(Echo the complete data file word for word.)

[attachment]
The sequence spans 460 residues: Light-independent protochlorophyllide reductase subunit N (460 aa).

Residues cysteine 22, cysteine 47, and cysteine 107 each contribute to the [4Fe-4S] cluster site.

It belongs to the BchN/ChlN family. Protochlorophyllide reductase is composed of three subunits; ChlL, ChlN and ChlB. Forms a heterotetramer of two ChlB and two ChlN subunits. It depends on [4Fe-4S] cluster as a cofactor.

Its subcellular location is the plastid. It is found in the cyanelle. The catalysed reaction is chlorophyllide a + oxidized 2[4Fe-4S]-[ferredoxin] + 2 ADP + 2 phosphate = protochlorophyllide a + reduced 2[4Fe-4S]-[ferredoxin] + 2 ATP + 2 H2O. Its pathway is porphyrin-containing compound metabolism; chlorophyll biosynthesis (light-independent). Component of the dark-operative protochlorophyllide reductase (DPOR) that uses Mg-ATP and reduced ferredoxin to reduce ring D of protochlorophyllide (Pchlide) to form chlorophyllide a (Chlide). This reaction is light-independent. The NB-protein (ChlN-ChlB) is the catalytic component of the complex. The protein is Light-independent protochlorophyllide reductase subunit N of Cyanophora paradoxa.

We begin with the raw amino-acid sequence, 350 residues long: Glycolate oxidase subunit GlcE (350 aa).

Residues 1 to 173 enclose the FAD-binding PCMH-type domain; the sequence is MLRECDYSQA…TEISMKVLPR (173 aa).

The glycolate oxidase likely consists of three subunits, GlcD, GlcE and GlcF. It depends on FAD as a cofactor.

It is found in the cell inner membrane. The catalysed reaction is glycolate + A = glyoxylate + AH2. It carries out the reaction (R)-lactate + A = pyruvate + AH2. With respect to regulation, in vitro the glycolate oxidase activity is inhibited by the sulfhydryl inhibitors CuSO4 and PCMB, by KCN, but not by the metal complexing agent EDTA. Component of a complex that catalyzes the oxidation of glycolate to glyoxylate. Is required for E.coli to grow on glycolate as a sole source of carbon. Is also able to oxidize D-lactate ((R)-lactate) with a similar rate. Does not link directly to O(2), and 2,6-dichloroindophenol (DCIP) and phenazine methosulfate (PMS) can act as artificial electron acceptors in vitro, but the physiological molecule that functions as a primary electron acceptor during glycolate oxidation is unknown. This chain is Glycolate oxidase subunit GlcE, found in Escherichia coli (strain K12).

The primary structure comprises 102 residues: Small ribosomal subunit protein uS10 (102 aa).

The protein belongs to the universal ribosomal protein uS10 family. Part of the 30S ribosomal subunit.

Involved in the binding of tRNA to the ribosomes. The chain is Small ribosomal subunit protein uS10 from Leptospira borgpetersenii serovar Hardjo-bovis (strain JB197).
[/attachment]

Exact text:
The sequence spans 460 residues: Light-independent protochlorophyllide reductase subunit N (460 aa).

Residues cysteine 22, cysteine 47, and cysteine 107 each contribute to the [4Fe-4S] cluster site.

It belongs to the BchN/ChlN family. Protochlorophyllide reductase is composed of three subunits; ChlL, ChlN and ChlB. Forms a heterotetramer of two ChlB and two ChlN subunits. It depends on [4Fe-4S] cluster as a cofactor.

Its subcellular location is the plastid. It is found in the cyanelle. The catalysed reaction is chlorophyllide a + oxidized 2[4Fe-4S]-[ferredoxin] + 2 ADP + 2 phosphate = protochlorophyllide a + reduced 2[4Fe-4S]-[ferredoxin] + 2 ATP + 2 H2O. Its pathway is porphyrin-containing compound metabolism; chlorophyll biosynthesis (light-independent). Component of the dark-operative protochlorophyllide reductase (DPOR) that uses Mg-ATP and reduced ferredoxin to reduce ring D of protochlorophyllide (Pchlide) to form chlorophyllide a (Chlide). This reaction is light-independent. The NB-protein (ChlN-ChlB) is the catalytic component of the complex. The protein is Light-independent protochlorophyllide reductase subunit N of Cyanophora paradoxa.

We begin with the raw amino-acid sequence, 350 residues long: Glycolate oxidase subunit GlcE (350 aa).

Residues 1 to 173 enclose the FAD-binding PCMH-type domain; the sequence is MLRECDYSQA…TEISMKVLPR (173 aa).

The glycolate oxidase likely consists of three subunits, GlcD, GlcE and GlcF. It depends on FAD as a cofactor.

It is found in the cell inner membrane. The catalysed reaction is glycolate + A = glyoxylate + AH2. It carries out the reaction (R)-lactate + A = pyruvate + AH2. With respect to regulation, in vitro the glycolate oxidase activity is inhibited by the sulfhydryl inhibitors CuSO4 and PCMB, by KCN, but not by the metal complexing agent EDTA. Component of a complex that catalyzes the oxidation of glycolate to glyoxylate. Is required for E.coli to grow on glycolate as a sole source of carbon. Is also able to oxidize D-lactate ((R)-lactate) with a similar rate. Does not link directly to O(2), and 2,6-dichloroindophenol (DCIP) and phenazine methosulfate (PMS) can act as artificial electron acceptors in vitro, but the physiological molecule that functions as a primary electron acceptor during glycolate oxidation is unknown. This chain is Glycolate oxidase subunit GlcE, found in Escherichia coli (strain K12).

The primary structure comprises 102 residues: Small ribosomal subunit protein uS10 (102 aa).

The protein belongs to the universal ribosomal protein uS10 family. Part of the 30S ribosomal subunit.

Involved in the binding of tRNA to the ribosomes. The chain is Small ribosomal subunit protein uS10 from Leptospira borgpetersenii serovar Hardjo-bovis (strain JB197).